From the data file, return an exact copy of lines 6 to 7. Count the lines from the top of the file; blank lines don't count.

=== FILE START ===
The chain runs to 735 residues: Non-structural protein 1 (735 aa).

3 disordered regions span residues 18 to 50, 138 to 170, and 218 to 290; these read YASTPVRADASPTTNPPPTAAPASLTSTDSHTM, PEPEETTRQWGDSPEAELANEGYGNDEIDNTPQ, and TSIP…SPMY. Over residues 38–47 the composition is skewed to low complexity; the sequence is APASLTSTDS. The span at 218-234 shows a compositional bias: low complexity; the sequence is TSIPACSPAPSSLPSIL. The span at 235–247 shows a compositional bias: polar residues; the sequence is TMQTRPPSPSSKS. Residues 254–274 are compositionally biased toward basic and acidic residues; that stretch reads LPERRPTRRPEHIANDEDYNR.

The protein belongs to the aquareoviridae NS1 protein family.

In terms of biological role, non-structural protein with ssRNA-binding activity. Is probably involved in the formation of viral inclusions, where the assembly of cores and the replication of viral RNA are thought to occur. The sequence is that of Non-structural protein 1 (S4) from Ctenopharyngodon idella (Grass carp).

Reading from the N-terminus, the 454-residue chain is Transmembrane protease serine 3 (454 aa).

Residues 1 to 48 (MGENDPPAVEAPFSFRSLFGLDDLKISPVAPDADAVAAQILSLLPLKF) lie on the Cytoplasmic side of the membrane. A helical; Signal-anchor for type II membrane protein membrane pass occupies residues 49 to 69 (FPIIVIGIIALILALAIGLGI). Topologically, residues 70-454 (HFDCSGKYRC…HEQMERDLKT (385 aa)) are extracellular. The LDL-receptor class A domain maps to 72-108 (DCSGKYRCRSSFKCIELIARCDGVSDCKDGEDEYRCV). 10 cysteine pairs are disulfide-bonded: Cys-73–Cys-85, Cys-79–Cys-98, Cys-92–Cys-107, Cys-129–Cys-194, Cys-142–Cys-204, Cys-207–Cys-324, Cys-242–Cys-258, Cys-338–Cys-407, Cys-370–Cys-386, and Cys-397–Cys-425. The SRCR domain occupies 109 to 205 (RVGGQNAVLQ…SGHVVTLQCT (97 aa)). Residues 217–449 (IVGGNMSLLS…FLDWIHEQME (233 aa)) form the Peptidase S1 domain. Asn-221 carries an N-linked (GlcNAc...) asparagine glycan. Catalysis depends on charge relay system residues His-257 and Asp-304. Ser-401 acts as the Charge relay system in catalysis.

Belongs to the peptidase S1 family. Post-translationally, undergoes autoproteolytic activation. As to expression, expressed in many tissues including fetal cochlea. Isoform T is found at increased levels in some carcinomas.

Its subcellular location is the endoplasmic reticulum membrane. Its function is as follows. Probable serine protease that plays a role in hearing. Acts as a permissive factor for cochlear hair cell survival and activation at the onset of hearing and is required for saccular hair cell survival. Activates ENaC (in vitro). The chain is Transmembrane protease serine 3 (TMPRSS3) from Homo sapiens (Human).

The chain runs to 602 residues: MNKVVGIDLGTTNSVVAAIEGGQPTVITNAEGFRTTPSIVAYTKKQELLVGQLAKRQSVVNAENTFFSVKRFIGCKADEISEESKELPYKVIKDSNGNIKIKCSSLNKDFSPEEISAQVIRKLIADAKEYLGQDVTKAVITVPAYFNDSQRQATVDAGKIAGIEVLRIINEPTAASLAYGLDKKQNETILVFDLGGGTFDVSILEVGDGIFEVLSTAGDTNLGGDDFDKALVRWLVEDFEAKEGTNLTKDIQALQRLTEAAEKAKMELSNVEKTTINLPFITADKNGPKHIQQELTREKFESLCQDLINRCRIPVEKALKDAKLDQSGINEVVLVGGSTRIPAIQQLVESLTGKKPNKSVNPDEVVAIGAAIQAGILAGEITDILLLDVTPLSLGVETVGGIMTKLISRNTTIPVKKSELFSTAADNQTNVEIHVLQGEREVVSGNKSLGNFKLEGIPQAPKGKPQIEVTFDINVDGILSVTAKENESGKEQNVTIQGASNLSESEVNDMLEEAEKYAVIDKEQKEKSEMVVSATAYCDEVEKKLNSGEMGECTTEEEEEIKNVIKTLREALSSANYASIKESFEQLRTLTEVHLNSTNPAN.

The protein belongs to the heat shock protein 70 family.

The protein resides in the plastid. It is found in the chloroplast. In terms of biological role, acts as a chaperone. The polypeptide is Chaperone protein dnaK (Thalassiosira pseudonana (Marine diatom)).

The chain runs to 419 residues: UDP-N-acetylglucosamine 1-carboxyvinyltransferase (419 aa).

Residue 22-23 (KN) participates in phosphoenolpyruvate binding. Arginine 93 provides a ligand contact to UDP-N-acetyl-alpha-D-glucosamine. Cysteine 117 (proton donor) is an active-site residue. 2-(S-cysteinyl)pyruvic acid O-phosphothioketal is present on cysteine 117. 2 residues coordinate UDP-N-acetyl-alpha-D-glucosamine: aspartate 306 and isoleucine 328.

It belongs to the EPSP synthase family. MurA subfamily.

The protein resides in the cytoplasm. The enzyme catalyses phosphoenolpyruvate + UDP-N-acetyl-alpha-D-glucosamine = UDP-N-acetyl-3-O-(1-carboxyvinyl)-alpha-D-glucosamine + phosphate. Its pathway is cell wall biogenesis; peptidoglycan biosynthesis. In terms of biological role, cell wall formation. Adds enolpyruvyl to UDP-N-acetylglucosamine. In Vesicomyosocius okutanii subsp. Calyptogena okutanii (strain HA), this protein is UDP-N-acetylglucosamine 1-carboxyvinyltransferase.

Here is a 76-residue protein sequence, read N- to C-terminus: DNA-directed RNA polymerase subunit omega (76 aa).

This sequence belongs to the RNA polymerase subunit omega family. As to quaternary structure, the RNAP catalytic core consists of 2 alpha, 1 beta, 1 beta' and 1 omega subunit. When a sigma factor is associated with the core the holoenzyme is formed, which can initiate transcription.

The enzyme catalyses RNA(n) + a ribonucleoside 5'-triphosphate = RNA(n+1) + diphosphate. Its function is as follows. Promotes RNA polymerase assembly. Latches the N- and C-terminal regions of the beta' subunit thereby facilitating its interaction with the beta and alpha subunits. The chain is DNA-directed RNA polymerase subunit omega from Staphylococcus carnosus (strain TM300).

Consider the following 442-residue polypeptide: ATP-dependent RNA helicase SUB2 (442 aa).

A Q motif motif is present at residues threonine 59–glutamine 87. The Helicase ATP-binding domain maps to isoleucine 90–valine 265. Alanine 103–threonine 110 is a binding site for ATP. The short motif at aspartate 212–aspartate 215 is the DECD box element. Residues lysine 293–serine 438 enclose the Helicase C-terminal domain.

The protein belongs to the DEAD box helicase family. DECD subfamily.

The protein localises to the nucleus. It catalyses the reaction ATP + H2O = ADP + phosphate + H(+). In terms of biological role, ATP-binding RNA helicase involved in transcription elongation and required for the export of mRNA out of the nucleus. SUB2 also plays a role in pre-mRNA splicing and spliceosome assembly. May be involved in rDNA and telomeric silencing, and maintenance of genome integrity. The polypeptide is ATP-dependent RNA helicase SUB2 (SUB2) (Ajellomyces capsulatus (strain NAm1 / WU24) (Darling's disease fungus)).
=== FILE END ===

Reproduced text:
Residues 1 to 48 (MGENDPPAVEAPFSFRSLFGLDDLKISPVAPDADAVAAQILSLLPLKF) lie on the Cytoplasmic side of the membrane. A helical; Signal-anchor for type II membrane protein membrane pass occupies residues 49 to 69 (FPIIVIGIIALILALAIGLGI). Topologically, residues 70-454 (HFDCSGKYRC…HEQMERDLKT (385 aa)) are extracellular. The LDL-receptor class A domain maps to 72-108 (DCSGKYRCRSSFKCIELIARCDGVSDCKDGEDEYRCV). 10 cysteine pairs are disulfide-bonded: Cys-73–Cys-85, Cys-79–Cys-98, Cys-92–Cys-107, Cys-129–Cys-194, Cys-142–Cys-204, Cys-207–Cys-324, Cys-242–Cys-258, Cys-338–Cys-407, Cys-370–Cys-386, and Cys-397–Cys-425. The SRCR domain occupies 109 to 205 (RVGGQNAVLQ…SGHVVTLQCT (97 aa)). Residues 217–449 (IVGGNMSLLS…FLDWIHEQME (233 aa)) form the Peptidase S1 domain. Asn-221 carries an N-linked (GlcNAc...) asparagine glycan. Catalysis depends on charge relay system residues His-257 and Asp-304. Ser-401 acts as the Charge relay system in catalysis.

Belongs to the peptidase S1 family. Post-translationally, undergoes autoproteolytic activation. As to expression, expressed in many tissues including fetal cochlea. Isoform T is found at increased levels in some carcinomas.